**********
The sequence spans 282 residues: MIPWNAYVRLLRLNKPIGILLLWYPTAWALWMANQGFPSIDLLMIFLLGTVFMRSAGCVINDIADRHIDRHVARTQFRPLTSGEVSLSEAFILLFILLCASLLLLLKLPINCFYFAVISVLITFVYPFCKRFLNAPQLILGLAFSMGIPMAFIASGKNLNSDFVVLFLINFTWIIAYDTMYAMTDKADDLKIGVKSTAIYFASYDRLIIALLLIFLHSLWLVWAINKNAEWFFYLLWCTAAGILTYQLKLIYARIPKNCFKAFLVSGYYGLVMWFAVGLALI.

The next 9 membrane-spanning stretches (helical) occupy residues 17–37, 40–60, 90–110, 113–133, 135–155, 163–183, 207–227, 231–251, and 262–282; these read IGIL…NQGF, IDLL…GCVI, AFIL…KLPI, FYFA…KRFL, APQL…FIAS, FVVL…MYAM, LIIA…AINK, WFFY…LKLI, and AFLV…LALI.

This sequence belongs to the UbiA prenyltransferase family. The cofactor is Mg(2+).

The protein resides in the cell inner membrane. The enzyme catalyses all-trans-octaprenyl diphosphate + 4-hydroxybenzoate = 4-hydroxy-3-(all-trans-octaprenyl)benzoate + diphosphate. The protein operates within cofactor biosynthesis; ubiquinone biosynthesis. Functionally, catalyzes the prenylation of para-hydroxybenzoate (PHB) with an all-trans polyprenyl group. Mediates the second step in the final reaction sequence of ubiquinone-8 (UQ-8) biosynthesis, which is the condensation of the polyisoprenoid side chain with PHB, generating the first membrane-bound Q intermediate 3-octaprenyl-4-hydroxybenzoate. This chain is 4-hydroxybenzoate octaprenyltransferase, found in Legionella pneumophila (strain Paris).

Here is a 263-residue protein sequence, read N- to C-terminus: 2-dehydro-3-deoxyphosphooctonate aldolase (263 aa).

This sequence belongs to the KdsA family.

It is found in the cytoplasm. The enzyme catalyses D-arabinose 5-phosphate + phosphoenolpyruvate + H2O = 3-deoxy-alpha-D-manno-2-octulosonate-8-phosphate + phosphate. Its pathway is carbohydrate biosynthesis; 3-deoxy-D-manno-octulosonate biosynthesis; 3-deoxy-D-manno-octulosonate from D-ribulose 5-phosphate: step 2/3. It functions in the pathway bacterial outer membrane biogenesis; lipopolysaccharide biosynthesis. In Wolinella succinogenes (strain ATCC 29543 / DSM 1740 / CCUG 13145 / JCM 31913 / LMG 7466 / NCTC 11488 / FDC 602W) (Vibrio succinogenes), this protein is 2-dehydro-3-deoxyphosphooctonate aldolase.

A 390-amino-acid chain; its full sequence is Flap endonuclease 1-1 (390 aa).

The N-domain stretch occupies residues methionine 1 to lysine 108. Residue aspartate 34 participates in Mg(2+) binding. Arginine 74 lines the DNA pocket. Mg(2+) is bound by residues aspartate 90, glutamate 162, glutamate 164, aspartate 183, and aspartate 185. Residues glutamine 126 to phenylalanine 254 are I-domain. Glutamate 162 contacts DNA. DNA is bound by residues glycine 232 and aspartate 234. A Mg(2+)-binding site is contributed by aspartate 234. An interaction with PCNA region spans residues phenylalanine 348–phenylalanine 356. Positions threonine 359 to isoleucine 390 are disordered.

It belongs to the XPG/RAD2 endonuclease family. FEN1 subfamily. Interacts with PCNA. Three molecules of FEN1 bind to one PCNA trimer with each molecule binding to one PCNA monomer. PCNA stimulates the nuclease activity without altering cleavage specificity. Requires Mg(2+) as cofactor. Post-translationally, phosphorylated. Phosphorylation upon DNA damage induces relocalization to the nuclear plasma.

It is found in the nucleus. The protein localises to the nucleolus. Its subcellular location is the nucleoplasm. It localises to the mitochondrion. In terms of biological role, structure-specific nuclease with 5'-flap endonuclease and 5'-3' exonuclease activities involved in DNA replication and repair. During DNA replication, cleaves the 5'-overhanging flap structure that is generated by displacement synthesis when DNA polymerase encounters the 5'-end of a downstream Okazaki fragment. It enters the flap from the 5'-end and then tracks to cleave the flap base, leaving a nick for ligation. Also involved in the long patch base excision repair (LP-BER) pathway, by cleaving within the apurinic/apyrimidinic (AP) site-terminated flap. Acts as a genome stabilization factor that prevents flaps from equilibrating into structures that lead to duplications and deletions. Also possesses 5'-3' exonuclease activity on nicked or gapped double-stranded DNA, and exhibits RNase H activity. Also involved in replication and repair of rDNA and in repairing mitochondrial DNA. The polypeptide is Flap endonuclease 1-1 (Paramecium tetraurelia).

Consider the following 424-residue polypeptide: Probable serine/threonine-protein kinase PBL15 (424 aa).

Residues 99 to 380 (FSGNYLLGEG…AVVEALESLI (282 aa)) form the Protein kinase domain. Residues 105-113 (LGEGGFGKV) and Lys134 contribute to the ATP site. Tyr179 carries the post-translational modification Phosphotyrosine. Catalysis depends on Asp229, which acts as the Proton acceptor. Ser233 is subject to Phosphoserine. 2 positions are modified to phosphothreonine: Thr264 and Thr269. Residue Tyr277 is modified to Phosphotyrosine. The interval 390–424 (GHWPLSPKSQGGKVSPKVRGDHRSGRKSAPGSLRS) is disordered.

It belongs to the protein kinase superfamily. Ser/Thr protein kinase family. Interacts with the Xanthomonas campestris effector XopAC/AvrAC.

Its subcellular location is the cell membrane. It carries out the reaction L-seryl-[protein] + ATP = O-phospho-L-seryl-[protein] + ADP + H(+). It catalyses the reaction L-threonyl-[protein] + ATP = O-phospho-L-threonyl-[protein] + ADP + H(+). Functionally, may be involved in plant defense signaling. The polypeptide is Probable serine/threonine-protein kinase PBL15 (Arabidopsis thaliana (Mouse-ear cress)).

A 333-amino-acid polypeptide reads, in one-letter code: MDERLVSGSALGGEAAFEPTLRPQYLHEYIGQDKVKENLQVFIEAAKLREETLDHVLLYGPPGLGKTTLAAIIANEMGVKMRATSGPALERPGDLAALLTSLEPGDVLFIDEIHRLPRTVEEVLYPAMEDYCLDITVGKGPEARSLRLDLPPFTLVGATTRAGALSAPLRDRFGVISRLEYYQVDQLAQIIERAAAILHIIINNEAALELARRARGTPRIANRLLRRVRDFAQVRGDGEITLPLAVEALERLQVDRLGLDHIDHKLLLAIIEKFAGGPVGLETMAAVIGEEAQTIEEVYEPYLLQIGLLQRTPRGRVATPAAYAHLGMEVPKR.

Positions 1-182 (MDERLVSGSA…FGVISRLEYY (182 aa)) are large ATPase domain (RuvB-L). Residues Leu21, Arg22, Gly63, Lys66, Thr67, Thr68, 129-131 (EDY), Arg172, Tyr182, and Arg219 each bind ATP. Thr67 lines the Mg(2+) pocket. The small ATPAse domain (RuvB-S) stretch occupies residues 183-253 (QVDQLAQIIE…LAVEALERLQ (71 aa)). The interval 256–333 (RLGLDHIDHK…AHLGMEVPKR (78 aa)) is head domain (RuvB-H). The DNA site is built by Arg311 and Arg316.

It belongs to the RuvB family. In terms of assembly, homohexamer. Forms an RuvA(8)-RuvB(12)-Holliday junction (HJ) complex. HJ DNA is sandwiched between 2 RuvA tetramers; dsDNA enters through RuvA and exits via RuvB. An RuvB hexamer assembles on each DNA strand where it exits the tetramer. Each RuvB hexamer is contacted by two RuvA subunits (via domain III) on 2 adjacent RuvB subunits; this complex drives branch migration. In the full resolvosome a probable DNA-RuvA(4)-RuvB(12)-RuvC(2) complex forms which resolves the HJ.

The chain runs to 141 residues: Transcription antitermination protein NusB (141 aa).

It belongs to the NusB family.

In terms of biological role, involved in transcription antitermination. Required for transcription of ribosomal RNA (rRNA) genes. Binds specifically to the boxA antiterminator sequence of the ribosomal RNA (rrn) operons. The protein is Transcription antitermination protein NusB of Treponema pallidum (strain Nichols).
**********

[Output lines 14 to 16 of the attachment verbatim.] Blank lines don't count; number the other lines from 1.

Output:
It belongs to the protein kinase superfamily. Ser/Thr protein kinase family. Interacts with the Xanthomonas campestris effector XopAC/AvrAC.

Its subcellular location is the cell membrane. It carries out the reaction L-seryl-[protein] + ATP = O-phospho-L-seryl-[protein] + ADP + H(+). It catalyses the reaction L-threonyl-[protein] + ATP = O-phospho-L-threonyl-[protein] + ADP + H(+). Functionally, may be involved in plant defense signaling. The polypeptide is Probable serine/threonine-protein kinase PBL15 (Arabidopsis thaliana (Mouse-ear cress)).

A 333-amino-acid polypeptide reads, in one-letter code: MDERLVSGSALGGEAAFEPTLRPQYLHEYIGQDKVKENLQVFIEAAKLREETLDHVLLYGPPGLGKTTLAAIIANEMGVKMRATSGPALERPGDLAALLTSLEPGDVLFIDEIHRLPRTVEEVLYPAMEDYCLDITVGKGPEARSLRLDLPPFTLVGATTRAGALSAPLRDRFGVISRLEYYQVDQLAQIIERAAAILHIIINNEAALELARRARGTPRIANRLLRRVRDFAQVRGDGEITLPLAVEALERLQVDRLGLDHIDHKLLLAIIEKFAGGPVGLETMAAVIGEEAQTIEEVYEPYLLQIGLLQRTPRGRVATPAAYAHLGMEVPKR.